After a nice dinner we all went for a walk and Uncle showed us over Rugby school famous since the year 1567. There is a fine Chapel there and also a smaller Chapel in memory of those who lost their lives in the two wars. A tablet is on the brick wall facing the playing field commemorating William Webb Ellis who was the founder of the game “Rugby” in 1823.
Uncle has a pet budgie and the dear little bird loves music and sings as loud as loudly as possible and for as long as the tunes last.
A nephew of Uncle Walter and his wife called and had tea during the afternoon. They live close and are a very happy couple and celebrating their 31st wedding anniversary today. Our brother Glad Wells arrived today. We went to the Cemetery to put flowers on Aunt Nell’s grave. She died in March 1932.
Margaret, the youngest daughter of the house returned from her holiday in Canterbury with her sister Wyn and Bill Law.
30 July 1958 – Coventry.
A pleasant trip to Coventry. We were met by Bert Sturgess, the husband of Fanny.
Bert took us to his home in Elm Street. Plans had to be rearranged owing to an early morning accident. Nancy Bla? – Fanny’s sister had fallen down the stairs on the way down to breakfast and the Doctor sent her away for Xrays. Nancy was not too good – 2 cracked ribs and a cut to the back of her head that required stitches.
We looked at old photos of the family. Fanny and Nancy are grand daughters of John Saunders, and Wyn and me of his brother Thomas Saunders.
It was a great day for Wyn as she had corresponded with these two sisters since taking on Mother’s correspondence. Bert motored us back to Rugby.
31 July 1958 – Drayton.
We planned an outing to Banbury and Drayton today.
We took a bus from Banbury to Drayton, a small village away and found the old Church. The earliest date was 1441. My Grandmother Saunders was christened in this Church and we also saw the house in which she was born.
6 August 1958 – Simpson.
We (Wyn, Dorothy Wells and myself) trained to Bletchley and were met by Mabel Willis, daughter of our Mother’s only brother, Thomas – the last of that generation. She was in the Refreshment Room at the Bletchley Station and provided us with a cup of tea and suggested the “Bletchley Arms” for the night.
We took a taxi to Simpson Village where my dear Mother was born and spent the first years of her life. Dorothy had stayed at Simpson when a child and was able to point out the house Mother was in before leaving for Australia and where Father had said goodbye some months earlier in 1887. This was a 2 storey dwelling attached to 3 others of the same construction.
The house that Mother was born in has been pulled down.
We walked further on and met a man named George Bowler who was born and lived in the vicinity and who married Rose. George Bowler was the grand son of Sarah Matthews, (Mother’s Aunt and our Father’s sister, Sarah). We talked with him for some time, then he took us to his house and we met his wife Rose who suffers with Arthritis in her knees. We had afternoon tea and later George went with us to the village and we saw the home that our Grandmother Saunders lived in after she was widowed. The house is very old but has been nicely renovated and is now owned by a Miss Lindsay who had she been at home would gladly have shown us through this lovely home. Dorothy has stayed there with Grandma at times when she was a girl. The house is right on the road side and has a thatched roof.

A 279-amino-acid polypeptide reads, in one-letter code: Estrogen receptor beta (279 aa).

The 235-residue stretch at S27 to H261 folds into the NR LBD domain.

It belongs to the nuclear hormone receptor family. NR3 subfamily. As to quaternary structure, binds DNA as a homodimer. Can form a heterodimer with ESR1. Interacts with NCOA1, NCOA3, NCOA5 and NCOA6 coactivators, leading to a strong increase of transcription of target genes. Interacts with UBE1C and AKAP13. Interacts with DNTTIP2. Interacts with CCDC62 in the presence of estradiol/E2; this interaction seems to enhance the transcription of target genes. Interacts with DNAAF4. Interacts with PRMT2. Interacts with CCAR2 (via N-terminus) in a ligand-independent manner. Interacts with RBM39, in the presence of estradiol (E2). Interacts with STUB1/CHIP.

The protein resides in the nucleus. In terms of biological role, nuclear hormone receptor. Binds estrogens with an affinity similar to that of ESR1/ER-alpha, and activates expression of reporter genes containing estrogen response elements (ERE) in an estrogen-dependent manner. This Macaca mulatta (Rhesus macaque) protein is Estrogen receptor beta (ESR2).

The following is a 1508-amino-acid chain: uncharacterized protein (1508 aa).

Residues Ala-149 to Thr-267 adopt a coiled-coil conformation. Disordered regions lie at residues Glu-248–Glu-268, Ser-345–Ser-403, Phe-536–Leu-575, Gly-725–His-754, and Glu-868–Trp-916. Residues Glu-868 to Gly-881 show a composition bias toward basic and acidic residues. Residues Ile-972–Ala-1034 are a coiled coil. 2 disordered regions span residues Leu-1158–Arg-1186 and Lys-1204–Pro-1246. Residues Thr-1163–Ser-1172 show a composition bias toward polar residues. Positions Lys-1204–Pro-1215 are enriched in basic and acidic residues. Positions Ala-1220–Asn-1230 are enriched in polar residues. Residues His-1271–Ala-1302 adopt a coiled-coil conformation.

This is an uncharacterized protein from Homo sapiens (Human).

We also saw the renovated house that our Great grandmother Lydia Saunders lived in and where she died. She had been left with 4 sons – George, John, Thomas and Daniel and daughter Sarah (Matthews) previously mentioned. She had property and land – so our ancestors here were fairly well off, but owing to early widowhood (Thomas our grandfather was only 4) she had to put in an overseer and he proved to be none too honest so most of the property was lost.
We went along to the Methodist Church and were shown through by George Bowler who attends there and then to the Village Church where Mother and the other members of her family worshipped. I have a photo postcard of this dear old Church. We sat in the pew which Dorothy said had been the Saunders pew.
We looked for the tombstones of some of our ancestors. They were covered with ivy many of them and we stripped it off and found one we wanted to find– the grave and headstone of our great grandfather Daniel Saunders who died 25 December 1837 aged 41 years and two small daughters Lydia and Mary. There was no name there of his wife Lydia. There was no gravestone to the graves of our Grandfather and Grandmother Saunders and our aunt Lily (Mother’s youngest sister who died at 17).
The old Rector came along and he took us into the vestry of the Church and opened the cupboard and we searched the funeral and baptismal registers and found the names there of the Saunders family etc.
We walked back to Bletchley and to our hotel and had a quick wash up and then walked to our Uncle Tom’s home for tea (my Mother’s brother, Thomas). His daughter Mabel was there also. Uncle Tom is very bright and happy – is 83 on 18 August and was full of his trip to America nearly 2 years ago. We saw many photos of the family – the chair that was Grandpa Saunders and a small round table which had belonged to our great grandmother. We walked back to the Bletchley Arms for the night.
7 August 1958 - Bow Brickhill
We walked to Bletchley Station and took the train to Fenny Stratford and Woburn Sands.
We walked along the road and came to the home of the Garratt family of days gone bye. This was the house Mother “worked” in after she was 12 years old. Mrs. Garratt had lost a daughter Elizabeth and asked a friend where she could get a small girl for company. Mother’s name being Elizabeth, went and was treated as one of the family. The property has since been sold but a grand daughter of Mrs.Garratt’s is there while she lives.
We made enquiries at the house but Miss Garratt was away but a lovely lady working there showed us some of the place including the dairy where Mother said she used to skim the cream off the large pans of milk there.
We walked along the road, across the railway to Bow Brickhill and would have liked to go on to Great Brickhill but it would have been a walk of about 8 miles there and back and felt it was too far. We ate sandwiches on a seat along the roadside, then walked again past the Garratt home and onto Simpson Village where Mother had often walked in her youth.
We again visited the Church and graveyard and took a taxi back to Bletchley Station, collected our luggage and train to Rugby.
8 August 1958 – Rugby.
We had to say our goodbyes to Uncle Walter and Dorothy Wells in Rugby. We had some very happy days. Margaret Cook was of course at the Rugby Station also as she is the announcer there.
If you have any corrections or comments, please contact the author Joy Olney on email@example.com
You might like to also take a look at Wells Family Archives.